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OSTRICH FARM CONTINUES TO GROW
By Marshall McClung
What began as a "two bird" operation three years ago in the Atoah Community of Graham County has expanded. The C&S Ratite Farm operated by John and Marcella McRae and daughters Carrie and Sarah now consists of fourteen ostriches. The name comes from the initials of the daughters first names and "ratite" for flightless birds.
Marcella made the trip with her husband to San Antonio, Texas for their first two birds, "Bill" and "Hillary". Adult ostriches can weigh as much as four hundred pounds, so they were hauled in a horse trailer.
Marcella is extremely proud of her latest addition, "Little Bit", as this hatch has been pretty much her undertaking. Marcella teaches school in the Graham County School System and helps operate the ostrich farm on the side.
"Little Bit" weighed four pounds and stood a foot tall four days after hatching from a 42 day incubation period. Although adult ostriches are relatively cold tolerant, young ones are not, so ·'Little Bit" will be spending some time indoors in a plastic swimming pool (minus water) until warm weather arrives to stay. Ostrich eggs are about the size of a large grapefruit and weigh around four or five pounds. Ostrich eggs sell for $400 to $500 apiece, and adult ostriches cost between $3,000 and $5,000.
Marcella says eight of their fourteen birds will be ready for market later this year. Markets in North Carolina include Morganton and North Wilkesboro with newer markets being added as- the industry grows.
Ostriches are raised for their meat, oil, skin, and feathers. Marcella says the meat is red and lean with very little fat. She compares it to a fine cut of filet mignon. Ostrich meat is very high in iron, probably second only to beef. The oil is used in cosmetics, and the skin for making boots and pocketbooks. The feathers are used for dusters for finishes in the automobile industry, and for dusting- computer parts.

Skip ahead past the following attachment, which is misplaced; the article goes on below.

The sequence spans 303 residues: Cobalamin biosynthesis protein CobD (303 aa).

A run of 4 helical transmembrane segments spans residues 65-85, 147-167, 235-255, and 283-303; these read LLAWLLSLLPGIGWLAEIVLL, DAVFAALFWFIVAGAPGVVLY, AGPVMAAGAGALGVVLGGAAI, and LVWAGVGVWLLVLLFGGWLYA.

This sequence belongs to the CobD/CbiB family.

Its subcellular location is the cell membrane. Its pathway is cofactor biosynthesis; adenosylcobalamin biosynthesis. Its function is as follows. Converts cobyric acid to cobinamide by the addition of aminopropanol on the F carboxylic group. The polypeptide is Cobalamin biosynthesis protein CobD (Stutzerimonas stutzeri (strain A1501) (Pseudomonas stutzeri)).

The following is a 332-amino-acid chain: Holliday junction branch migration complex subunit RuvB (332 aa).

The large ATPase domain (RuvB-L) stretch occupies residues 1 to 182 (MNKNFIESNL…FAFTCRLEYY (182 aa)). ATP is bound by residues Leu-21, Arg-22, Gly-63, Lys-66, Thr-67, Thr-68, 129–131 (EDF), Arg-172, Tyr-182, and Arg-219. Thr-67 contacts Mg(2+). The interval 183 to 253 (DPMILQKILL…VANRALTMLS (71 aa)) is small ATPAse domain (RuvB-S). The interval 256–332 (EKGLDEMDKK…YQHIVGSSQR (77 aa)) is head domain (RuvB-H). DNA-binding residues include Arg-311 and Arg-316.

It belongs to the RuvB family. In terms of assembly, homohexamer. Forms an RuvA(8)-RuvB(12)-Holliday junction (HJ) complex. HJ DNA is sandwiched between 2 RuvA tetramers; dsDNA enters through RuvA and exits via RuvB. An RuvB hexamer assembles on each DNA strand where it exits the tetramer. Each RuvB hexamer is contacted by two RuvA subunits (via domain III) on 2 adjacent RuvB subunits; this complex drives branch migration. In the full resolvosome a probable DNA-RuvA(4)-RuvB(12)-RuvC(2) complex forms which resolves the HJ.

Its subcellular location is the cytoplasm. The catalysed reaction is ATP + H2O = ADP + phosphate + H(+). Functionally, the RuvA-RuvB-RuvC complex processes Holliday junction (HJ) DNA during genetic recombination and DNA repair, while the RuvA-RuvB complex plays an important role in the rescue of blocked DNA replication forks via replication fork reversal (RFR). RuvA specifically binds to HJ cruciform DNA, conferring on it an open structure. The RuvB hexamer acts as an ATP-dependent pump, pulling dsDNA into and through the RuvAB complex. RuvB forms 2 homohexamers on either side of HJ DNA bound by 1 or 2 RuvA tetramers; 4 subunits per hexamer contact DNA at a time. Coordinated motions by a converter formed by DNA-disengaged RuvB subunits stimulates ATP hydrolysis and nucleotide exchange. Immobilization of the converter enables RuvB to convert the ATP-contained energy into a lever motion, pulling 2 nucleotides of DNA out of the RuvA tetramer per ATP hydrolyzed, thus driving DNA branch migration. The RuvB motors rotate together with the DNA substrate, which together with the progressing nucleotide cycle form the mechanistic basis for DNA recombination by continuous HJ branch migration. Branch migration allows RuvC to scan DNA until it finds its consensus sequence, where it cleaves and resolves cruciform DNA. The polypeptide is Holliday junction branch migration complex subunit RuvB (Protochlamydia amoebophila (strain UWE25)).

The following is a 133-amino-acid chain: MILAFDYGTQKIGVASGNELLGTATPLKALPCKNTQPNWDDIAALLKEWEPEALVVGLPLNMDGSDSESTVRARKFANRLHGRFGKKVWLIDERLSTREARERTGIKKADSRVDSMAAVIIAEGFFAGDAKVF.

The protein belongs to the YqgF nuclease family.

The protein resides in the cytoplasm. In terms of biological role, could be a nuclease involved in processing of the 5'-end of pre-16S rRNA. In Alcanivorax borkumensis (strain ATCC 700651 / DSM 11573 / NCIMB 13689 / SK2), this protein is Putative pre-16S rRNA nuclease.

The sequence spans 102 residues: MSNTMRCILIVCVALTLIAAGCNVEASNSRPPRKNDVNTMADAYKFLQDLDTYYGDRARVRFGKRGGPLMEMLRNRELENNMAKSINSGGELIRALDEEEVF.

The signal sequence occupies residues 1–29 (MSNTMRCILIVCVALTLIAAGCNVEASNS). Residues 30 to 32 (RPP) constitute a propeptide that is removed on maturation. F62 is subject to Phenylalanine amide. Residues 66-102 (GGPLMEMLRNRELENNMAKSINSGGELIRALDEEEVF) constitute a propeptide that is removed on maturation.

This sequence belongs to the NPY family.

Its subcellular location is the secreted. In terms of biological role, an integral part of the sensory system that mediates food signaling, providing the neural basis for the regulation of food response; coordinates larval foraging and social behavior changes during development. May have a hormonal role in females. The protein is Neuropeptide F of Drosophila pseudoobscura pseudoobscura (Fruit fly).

Adult ostriches have very long legs and stand about eight feet high. They can run in excess of fifty miles per- hour. Ostriches are not very aggressive unless they have eggs or young. However, they will peck you out of curiosity and seem attracted to bright, shiny objects such as women's jewelry, in particular dangling earrings.
Marcella feeds the ostriches a pellet type food similar to what other domestic fowls such as chickens eat. They will eat about two pounds of the pellet food daily and drink four gallons of water.
The better grade of ostriches have "papers ' and are registered much like prime cattle and horses.
Marcella says at present she is unsure whether "Little Bit" is a boy or girl as it would take DNA testing to tell the sex of a baby ostrich until they are several weeks old.
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These pages are from the people of Graham County, North Carolina.
For additional information on Graham County Adventures
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This page is maintained by Tom Livingston, Robbinsville, North Carolina